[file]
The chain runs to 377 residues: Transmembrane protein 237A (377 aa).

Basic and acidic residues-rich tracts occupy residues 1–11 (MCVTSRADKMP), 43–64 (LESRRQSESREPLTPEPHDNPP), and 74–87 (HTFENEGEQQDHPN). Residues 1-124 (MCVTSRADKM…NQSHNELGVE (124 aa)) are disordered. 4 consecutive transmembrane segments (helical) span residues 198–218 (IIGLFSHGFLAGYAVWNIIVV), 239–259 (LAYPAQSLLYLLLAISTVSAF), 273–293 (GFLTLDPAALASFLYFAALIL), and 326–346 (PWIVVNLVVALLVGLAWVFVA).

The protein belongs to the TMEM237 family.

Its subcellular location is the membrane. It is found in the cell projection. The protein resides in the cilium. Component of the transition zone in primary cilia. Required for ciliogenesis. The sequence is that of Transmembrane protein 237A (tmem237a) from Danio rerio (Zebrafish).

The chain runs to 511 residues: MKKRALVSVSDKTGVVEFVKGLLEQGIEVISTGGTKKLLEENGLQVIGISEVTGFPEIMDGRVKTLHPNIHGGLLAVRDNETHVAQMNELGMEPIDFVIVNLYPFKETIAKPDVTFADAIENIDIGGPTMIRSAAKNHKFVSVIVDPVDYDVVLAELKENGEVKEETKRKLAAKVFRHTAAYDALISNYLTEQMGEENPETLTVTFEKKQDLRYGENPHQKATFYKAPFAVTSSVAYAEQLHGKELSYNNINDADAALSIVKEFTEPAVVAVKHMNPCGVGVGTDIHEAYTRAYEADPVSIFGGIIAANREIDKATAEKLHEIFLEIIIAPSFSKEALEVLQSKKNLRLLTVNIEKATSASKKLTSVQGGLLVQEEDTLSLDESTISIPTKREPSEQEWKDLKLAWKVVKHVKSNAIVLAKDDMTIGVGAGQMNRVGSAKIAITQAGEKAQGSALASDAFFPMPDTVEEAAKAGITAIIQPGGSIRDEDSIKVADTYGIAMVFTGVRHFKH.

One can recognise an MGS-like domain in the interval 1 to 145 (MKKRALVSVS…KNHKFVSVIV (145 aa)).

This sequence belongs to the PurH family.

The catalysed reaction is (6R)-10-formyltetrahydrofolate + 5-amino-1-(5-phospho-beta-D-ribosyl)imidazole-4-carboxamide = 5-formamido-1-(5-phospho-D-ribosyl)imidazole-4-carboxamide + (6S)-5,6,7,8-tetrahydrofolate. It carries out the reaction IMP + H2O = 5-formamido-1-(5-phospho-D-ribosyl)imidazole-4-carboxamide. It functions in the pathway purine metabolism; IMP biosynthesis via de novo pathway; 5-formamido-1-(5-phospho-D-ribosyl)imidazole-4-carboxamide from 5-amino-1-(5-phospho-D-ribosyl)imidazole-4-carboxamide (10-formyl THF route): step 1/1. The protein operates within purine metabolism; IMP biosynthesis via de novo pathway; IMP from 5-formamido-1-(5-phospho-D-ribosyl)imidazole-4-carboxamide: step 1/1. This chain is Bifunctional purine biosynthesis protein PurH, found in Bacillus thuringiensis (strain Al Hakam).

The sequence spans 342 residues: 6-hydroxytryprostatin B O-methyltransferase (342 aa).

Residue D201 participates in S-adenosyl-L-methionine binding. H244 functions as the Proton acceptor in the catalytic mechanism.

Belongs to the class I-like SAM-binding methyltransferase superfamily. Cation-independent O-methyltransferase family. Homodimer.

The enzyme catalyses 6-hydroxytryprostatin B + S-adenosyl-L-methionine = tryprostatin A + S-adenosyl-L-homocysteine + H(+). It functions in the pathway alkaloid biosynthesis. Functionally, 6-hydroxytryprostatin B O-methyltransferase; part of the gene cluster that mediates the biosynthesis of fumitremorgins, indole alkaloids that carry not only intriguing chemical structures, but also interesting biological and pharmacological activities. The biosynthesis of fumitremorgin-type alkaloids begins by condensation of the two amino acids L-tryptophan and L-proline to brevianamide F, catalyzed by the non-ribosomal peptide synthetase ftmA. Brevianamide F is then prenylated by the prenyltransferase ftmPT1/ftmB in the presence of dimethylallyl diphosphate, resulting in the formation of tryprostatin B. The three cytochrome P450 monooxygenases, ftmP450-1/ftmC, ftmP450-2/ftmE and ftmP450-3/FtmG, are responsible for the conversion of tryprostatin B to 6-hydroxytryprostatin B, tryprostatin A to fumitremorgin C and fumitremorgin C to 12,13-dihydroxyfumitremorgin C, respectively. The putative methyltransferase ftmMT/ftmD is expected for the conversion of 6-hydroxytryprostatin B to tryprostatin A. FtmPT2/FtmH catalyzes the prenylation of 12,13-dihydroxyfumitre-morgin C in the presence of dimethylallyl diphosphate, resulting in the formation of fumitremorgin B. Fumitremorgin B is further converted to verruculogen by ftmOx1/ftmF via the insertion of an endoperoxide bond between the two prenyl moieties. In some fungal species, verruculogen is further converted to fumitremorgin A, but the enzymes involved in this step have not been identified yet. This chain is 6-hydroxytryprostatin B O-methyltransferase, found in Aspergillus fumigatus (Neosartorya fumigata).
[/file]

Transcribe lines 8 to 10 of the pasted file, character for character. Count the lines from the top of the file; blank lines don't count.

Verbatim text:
The catalysed reaction is (6R)-10-formyltetrahydrofolate + 5-amino-1-(5-phospho-beta-D-ribosyl)imidazole-4-carboxamide = 5-formamido-1-(5-phospho-D-ribosyl)imidazole-4-carboxamide + (6S)-5,6,7,8-tetrahydrofolate. It carries out the reaction IMP + H2O = 5-formamido-1-(5-phospho-D-ribosyl)imidazole-4-carboxamide. It functions in the pathway purine metabolism; IMP biosynthesis via de novo pathway; 5-formamido-1-(5-phospho-D-ribosyl)imidazole-4-carboxamide from 5-amino-1-(5-phospho-D-ribosyl)imidazole-4-carboxamide (10-formyl THF route): step 1/1. The protein operates within purine metabolism; IMP biosynthesis via de novo pathway; IMP from 5-formamido-1-(5-phospho-D-ribosyl)imidazole-4-carboxamide: step 1/1. This chain is Bifunctional purine biosynthesis protein PurH, found in Bacillus thuringiensis (strain Al Hakam).

The sequence spans 342 residues: 6-hydroxytryprostatin B O-methyltransferase (342 aa).

Residue D201 participates in S-adenosyl-L-methionine binding. H244 functions as the Proton acceptor in the catalytic mechanism.